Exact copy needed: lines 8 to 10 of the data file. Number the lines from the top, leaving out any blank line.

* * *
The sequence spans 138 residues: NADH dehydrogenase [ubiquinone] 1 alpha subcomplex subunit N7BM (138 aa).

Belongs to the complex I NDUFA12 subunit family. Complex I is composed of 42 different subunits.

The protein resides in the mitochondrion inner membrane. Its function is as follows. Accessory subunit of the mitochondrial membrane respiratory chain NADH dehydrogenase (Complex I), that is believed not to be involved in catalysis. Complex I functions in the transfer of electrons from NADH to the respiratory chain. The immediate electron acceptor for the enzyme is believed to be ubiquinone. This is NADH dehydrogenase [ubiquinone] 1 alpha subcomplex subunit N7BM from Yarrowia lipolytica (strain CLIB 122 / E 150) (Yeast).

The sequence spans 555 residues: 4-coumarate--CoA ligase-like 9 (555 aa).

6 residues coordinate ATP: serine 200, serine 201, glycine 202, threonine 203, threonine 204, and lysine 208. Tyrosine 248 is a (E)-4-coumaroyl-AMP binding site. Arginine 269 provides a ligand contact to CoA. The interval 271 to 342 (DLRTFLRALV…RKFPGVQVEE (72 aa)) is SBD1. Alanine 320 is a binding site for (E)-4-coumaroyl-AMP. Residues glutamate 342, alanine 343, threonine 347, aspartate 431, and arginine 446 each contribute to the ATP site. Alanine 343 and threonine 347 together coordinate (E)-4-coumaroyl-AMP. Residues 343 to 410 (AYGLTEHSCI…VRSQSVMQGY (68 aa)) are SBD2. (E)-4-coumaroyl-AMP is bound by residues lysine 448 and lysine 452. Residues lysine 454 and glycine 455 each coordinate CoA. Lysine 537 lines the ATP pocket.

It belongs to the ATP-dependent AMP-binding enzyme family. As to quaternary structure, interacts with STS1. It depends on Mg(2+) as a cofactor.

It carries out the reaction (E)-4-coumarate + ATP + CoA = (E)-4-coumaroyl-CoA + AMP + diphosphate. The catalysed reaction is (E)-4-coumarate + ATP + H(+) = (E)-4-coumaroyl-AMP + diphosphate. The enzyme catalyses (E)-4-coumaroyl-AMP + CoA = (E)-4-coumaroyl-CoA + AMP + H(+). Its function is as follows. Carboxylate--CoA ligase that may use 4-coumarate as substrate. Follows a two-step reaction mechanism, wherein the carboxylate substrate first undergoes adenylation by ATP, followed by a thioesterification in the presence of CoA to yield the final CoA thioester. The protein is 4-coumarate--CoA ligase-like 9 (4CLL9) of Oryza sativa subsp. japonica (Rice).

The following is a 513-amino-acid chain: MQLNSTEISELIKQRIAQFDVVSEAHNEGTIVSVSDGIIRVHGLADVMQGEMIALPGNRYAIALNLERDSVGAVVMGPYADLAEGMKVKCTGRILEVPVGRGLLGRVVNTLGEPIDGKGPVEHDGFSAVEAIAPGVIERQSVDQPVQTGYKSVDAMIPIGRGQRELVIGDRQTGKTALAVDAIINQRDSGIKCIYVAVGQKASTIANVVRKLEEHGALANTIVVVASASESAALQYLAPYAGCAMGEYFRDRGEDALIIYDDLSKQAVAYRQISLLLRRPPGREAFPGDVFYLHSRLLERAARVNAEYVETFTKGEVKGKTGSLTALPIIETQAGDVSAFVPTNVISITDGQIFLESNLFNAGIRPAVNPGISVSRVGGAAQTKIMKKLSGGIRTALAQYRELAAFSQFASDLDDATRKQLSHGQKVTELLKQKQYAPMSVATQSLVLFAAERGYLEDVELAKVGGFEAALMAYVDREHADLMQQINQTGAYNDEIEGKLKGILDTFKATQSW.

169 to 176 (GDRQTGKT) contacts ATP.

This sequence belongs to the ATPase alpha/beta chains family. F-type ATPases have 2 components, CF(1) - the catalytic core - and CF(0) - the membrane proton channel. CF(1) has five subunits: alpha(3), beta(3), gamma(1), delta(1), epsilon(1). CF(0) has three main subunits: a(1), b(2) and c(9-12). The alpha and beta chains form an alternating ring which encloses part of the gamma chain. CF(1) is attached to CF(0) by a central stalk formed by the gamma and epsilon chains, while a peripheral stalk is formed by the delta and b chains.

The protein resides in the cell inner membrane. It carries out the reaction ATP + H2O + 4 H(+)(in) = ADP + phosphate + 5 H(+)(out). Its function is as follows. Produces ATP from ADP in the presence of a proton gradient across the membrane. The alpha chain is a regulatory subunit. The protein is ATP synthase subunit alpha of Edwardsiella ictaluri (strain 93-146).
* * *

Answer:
The following is a 513-amino-acid chain: MQLNSTEISELIKQRIAQFDVVSEAHNEGTIVSVSDGIIRVHGLADVMQGEMIALPGNRYAIALNLERDSVGAVVMGPYADLAEGMKVKCTGRILEVPVGRGLLGRVVNTLGEPIDGKGPVEHDGFSAVEAIAPGVIERQSVDQPVQTGYKSVDAMIPIGRGQRELVIGDRQTGKTALAVDAIINQRDSGIKCIYVAVGQKASTIANVVRKLEEHGALANTIVVVASASESAALQYLAPYAGCAMGEYFRDRGEDALIIYDDLSKQAVAYRQISLLLRRPPGREAFPGDVFYLHSRLLERAARVNAEYVETFTKGEVKGKTGSLTALPIIETQAGDVSAFVPTNVISITDGQIFLESNLFNAGIRPAVNPGISVSRVGGAAQTKIMKKLSGGIRTALAQYRELAAFSQFASDLDDATRKQLSHGQKVTELLKQKQYAPMSVATQSLVLFAAERGYLEDVELAKVGGFEAALMAYVDREHADLMQQINQTGAYNDEIEGKLKGILDTFKATQSW.

169 to 176 (GDRQTGKT) contacts ATP.

This sequence belongs to the ATPase alpha/beta chains family. F-type ATPases have 2 components, CF(1) - the catalytic core - and CF(0) - the membrane proton channel. CF(1) has five subunits: alpha(3), beta(3), gamma(1), delta(1), epsilon(1). CF(0) has three main subunits: a(1), b(2) and c(9-12). The alpha and beta chains form an alternating ring which encloses part of the gamma chain. CF(1) is attached to CF(0) by a central stalk formed by the gamma and epsilon chains, while a peripheral stalk is formed by the delta and b chains.